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marijuana seed taproot

If you just wait a little everything will have righted itself ? Here's that seedling 12 hours later…

When this happens the shell usually falls off on its own as the seedling grows!

As long as the tip of the root stays wet the seedling will be fine! The "root" is the same as what is going to become the stem. If it appears green it means that part of the root is already in "stem" mode and isn't sensitive to the light.

Is your cannabis seedling growing upside down? Has the tap root come above the soil?

Most of the Time Seedlings Take Care of Themselves!

This case isn't so bad because the root is already facing down, in the correct direction. Note: This seedling was just watered, but typically the Rapid Rooter should never look this wet. It should be moist but not shiny.

If you leave it alone, the seed will start to rise up, and open to reveal the seedling's cotyledons (first, round leaves)

I generally plant them as soon as I see a tap root. The seeds do not have much stored energy, so I would recommend getting them into your medium now.

How much are we *****ing with the genetics with a seed like a feminized autoflowering hybrid cross.

ok, i planted them in some rockwool today and the one with the white root is doing well, 1 of the brown rooted ones is lookin better, 1 unchanged, 1 had the brown root get slimy and fall off (takin it that 1 is deff dead), and the unopened 1 is still unopened. is there anything i can do to encourage it to open. (maybe read it stories or sing to it or something? lol)

BuddyLuv

I generally plant them as soon as I see a tap root. The seeds do not have much stored energy, so I would recommend getting them into your medium now.

How much are we *****ing with the genetics with a seed like a feminized autoflowering hybrid cross.

I got 5 fem ak47 auto x lowryder 2 seeds from the Doc this week and started germing them via paper towel method on heating pad on low, the other day. well, day 2 was uneventful, but morning of day 3(today), 3 of them had 1/4" tap root, 1 was just breaking, and the last nada. Well, it’s now the end of day 3, and i come home to check on my babies and this is what i find! 1 of them is fine, with stil it’s 1/4-3/8" tap root, the unopened seed is still unopened, and the other 3 have taproots that turned BROWN! Please tell me they didn’t kick the bucket! 🙁 I did EXACTLY what everyone on here says to do. They were germed at 90*, in a dark place. Here is a pic showing what they look like now.

after i planted them, i put them under a humidity dome about 5 inches away from a 40watt cfl. I just wanted to make sure this is the best way to encourage growth, being it’s the first time i ever have grown from seed.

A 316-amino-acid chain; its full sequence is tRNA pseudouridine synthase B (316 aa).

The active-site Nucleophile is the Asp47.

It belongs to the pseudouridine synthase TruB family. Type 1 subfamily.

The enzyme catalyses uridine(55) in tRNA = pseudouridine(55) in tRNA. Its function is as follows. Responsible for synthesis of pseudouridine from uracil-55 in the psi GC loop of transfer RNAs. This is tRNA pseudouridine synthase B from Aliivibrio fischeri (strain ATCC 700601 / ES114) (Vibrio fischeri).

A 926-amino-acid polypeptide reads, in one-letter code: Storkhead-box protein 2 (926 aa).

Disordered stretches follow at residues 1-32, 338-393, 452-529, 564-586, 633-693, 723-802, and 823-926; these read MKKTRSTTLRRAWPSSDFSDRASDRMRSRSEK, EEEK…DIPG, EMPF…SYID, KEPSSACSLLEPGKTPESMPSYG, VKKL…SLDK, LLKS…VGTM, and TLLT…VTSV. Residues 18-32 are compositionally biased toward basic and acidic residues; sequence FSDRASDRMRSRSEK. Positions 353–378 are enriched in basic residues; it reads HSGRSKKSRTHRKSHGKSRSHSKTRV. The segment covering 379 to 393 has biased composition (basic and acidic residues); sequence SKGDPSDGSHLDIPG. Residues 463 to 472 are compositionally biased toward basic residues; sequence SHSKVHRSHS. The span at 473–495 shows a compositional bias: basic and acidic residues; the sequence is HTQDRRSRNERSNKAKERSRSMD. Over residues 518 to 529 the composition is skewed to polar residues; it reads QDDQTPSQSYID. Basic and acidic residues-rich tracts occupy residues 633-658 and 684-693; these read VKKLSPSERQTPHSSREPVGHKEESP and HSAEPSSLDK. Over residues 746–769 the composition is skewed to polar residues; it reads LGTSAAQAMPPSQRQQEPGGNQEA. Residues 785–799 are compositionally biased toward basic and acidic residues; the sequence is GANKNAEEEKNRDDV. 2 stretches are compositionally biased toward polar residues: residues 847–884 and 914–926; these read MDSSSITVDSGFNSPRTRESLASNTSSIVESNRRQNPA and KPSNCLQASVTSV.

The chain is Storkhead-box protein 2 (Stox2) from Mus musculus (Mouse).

The paper towel should never dry out once germination begins

Tim 2021-05-13
Hi, thanks for your contribution. Mandala Seeds give some helpful advice but they don’t have a monopoly on germination methods! In my 20 years germinating seeds I’ve tried all different methods and I’ve found good and bad in all of them. except for the methods using moist paper towels, I refuse to use it these days – I found that’s a great way to get mold problems and a really bad start to the plant’s life! That definitely is far too much humidity. as for ambient humidity, we don’t specify anything in this post. What we do say is that the medium in which the seeds are germinating should be at about 70% humidity for the best results. There’s nothing wrong with using a humidity dome or mini greenhouse, as long as you know when to start ventilating. of course if it’s kept sealed all the time then problems are bound to arise! These days I start all mine in a glass of water with a few drops of H202 and then once the seeds open (usually 24 hours) they get transferred to the substrate. As for the point down/point up debate, I think I’ll need to do a side-by-side comparison to settle this in my own mind. I’ve always planted them point downwards or on their side and I’ve yet to see any weird stuff like roots popping out of the surface, or doing a loop-the-loop before the seedling breaks the surface. But it’s clear that the debate needs to be settled so I’ll do an experiment and I’ll be happy to be proved wrong! EDIT: I’ve since germinated over 100 seeds as a test, 1/3 of them went in the soil with the point downwards, 1/3 sideways, and 1/3 with the point upwards. Most of the seedlings broke the surface at around the same time but it’s clear to see that the ones that I’m still waiting for are mostly those that went in with the point upwards. The next step has to be a test in a terrarium so I can actually see what’s going on but I’m almost ready to call complete BS on this “point upwards” theory, FWIW. Thanks again for your comment, all the best!

Leaving seeds to germinate for too long

Too often the seed is buried too deep (a problem that we have already seen in case of watering after planting the seed), so the seedling may never emerge. In the other case, if we sow too close to the surface, we can find that the seed germinates well but the stem grows weak, bending and not allowing the seedling to develop correctly.

For this reason, it is advisable to check every day to make sure the germination medium remains moist, especially if a heat source is used to achieve a higher temperature and therefore a better germination rate; the heat will cause the substrate to dry more quickly, something that must be kept in mind to avoid nasty surprises. In case of hydroponic cultivation it is always better to germinate in rock wool cubes, which of course must always remain moist.

This is a common mistake that usually results in non-germination, especially if the substrate hasn’t been previously watered before sowing the seed but is watered afterwards. By planting the seed directly in the substrate, we run the risk of it being buried too deep, made worse when we irrigate the growing medium post-sowing.